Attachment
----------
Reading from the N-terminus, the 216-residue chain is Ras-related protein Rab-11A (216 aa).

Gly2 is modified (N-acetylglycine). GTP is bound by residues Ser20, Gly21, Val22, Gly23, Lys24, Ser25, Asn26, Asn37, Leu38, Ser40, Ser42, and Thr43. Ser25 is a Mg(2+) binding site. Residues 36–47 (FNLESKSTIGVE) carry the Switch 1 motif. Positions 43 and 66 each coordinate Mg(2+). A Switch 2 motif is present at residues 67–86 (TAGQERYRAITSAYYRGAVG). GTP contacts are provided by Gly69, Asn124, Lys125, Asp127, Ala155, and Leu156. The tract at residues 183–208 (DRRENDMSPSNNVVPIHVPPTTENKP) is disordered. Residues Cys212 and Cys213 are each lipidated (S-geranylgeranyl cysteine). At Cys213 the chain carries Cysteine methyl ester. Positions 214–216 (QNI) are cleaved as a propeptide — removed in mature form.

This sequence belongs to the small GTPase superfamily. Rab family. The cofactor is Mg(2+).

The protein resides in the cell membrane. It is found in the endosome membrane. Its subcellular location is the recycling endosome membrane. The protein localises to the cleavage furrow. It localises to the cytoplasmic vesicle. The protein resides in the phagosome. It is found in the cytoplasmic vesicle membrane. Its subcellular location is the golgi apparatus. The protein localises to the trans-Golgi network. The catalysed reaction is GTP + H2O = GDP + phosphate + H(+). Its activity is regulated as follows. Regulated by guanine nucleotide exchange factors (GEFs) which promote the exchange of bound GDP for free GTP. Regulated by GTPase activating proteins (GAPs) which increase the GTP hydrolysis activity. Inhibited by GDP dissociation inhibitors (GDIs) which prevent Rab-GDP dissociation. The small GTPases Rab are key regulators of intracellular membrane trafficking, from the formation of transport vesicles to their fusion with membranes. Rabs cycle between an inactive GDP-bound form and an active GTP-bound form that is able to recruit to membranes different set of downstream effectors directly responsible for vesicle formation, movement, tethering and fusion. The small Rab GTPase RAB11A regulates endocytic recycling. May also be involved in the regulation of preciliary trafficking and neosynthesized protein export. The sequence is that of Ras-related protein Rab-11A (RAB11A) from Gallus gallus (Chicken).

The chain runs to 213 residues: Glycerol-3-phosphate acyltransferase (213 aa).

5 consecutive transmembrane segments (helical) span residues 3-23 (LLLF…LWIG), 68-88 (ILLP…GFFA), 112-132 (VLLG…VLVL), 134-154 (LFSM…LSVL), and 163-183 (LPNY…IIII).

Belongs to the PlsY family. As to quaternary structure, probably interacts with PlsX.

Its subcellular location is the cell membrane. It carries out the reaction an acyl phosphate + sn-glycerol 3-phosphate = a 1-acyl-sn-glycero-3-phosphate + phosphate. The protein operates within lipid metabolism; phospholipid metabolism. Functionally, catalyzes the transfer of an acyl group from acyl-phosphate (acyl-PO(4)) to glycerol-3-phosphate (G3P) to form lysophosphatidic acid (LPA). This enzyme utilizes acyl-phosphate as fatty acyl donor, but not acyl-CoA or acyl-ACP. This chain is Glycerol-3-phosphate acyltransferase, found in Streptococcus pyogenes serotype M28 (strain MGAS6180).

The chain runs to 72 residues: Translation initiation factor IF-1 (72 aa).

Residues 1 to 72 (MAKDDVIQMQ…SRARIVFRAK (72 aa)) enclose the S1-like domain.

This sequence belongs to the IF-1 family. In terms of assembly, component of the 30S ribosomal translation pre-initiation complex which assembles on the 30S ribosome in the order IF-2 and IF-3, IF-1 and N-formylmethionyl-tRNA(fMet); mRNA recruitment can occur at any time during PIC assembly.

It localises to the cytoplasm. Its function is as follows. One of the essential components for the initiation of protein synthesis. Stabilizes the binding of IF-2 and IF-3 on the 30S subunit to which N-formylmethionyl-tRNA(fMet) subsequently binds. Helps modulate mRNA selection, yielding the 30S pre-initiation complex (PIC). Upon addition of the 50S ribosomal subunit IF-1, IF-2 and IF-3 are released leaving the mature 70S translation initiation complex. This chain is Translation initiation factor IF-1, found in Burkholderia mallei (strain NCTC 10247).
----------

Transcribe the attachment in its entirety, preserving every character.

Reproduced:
Reading from the N-terminus, the 216-residue chain is Ras-related protein Rab-11A (216 aa).

Gly2 is modified (N-acetylglycine). GTP is bound by residues Ser20, Gly21, Val22, Gly23, Lys24, Ser25, Asn26, Asn37, Leu38, Ser40, Ser42, and Thr43. Ser25 is a Mg(2+) binding site. Residues 36–47 (FNLESKSTIGVE) carry the Switch 1 motif. Positions 43 and 66 each coordinate Mg(2+). A Switch 2 motif is present at residues 67–86 (TAGQERYRAITSAYYRGAVG). GTP contacts are provided by Gly69, Asn124, Lys125, Asp127, Ala155, and Leu156. The tract at residues 183–208 (DRRENDMSPSNNVVPIHVPPTTENKP) is disordered. Residues Cys212 and Cys213 are each lipidated (S-geranylgeranyl cysteine). At Cys213 the chain carries Cysteine methyl ester. Positions 214–216 (QNI) are cleaved as a propeptide — removed in mature form.

This sequence belongs to the small GTPase superfamily. Rab family. The cofactor is Mg(2+).

The protein resides in the cell membrane. It is found in the endosome membrane. Its subcellular location is the recycling endosome membrane. The protein localises to the cleavage furrow. It localises to the cytoplasmic vesicle. The protein resides in the phagosome. It is found in the cytoplasmic vesicle membrane. Its subcellular location is the golgi apparatus. The protein localises to the trans-Golgi network. The catalysed reaction is GTP + H2O = GDP + phosphate + H(+). Its activity is regulated as follows. Regulated by guanine nucleotide exchange factors (GEFs) which promote the exchange of bound GDP for free GTP. Regulated by GTPase activating proteins (GAPs) which increase the GTP hydrolysis activity. Inhibited by GDP dissociation inhibitors (GDIs) which prevent Rab-GDP dissociation. The small GTPases Rab are key regulators of intracellular membrane trafficking, from the formation of transport vesicles to their fusion with membranes. Rabs cycle between an inactive GDP-bound form and an active GTP-bound form that is able to recruit to membranes different set of downstream effectors directly responsible for vesicle formation, movement, tethering and fusion. The small Rab GTPase RAB11A regulates endocytic recycling. May also be involved in the regulation of preciliary trafficking and neosynthesized protein export. The sequence is that of Ras-related protein Rab-11A (RAB11A) from Gallus gallus (Chicken).

The chain runs to 213 residues: Glycerol-3-phosphate acyltransferase (213 aa).

5 consecutive transmembrane segments (helical) span residues 3-23 (LLLF…LWIG), 68-88 (ILLP…GFFA), 112-132 (VLLG…VLVL), 134-154 (LFSM…LSVL), and 163-183 (LPNY…IIII).

Belongs to the PlsY family. As to quaternary structure, probably interacts with PlsX.

Its subcellular location is the cell membrane. It carries out the reaction an acyl phosphate + sn-glycerol 3-phosphate = a 1-acyl-sn-glycero-3-phosphate + phosphate. The protein operates within lipid metabolism; phospholipid metabolism. Functionally, catalyzes the transfer of an acyl group from acyl-phosphate (acyl-PO(4)) to glycerol-3-phosphate (G3P) to form lysophosphatidic acid (LPA). This enzyme utilizes acyl-phosphate as fatty acyl donor, but not acyl-CoA or acyl-ACP. This chain is Glycerol-3-phosphate acyltransferase, found in Streptococcus pyogenes serotype M28 (strain MGAS6180).

The chain runs to 72 residues: Translation initiation factor IF-1 (72 aa).

Residues 1 to 72 (MAKDDVIQMQ…SRARIVFRAK (72 aa)) enclose the S1-like domain.

This sequence belongs to the IF-1 family. In terms of assembly, component of the 30S ribosomal translation pre-initiation complex which assembles on the 30S ribosome in the order IF-2 and IF-3, IF-1 and N-formylmethionyl-tRNA(fMet); mRNA recruitment can occur at any time during PIC assembly.

It localises to the cytoplasm. Its function is as follows. One of the essential components for the initiation of protein synthesis. Stabilizes the binding of IF-2 and IF-3 on the 30S subunit to which N-formylmethionyl-tRNA(fMet) subsequently binds. Helps modulate mRNA selection, yielding the 30S pre-initiation complex (PIC). Upon addition of the 50S ribosomal subunit IF-1, IF-2 and IF-3 are released leaving the mature 70S translation initiation complex. This chain is Translation initiation factor IF-1, found in Burkholderia mallei (strain NCTC 10247).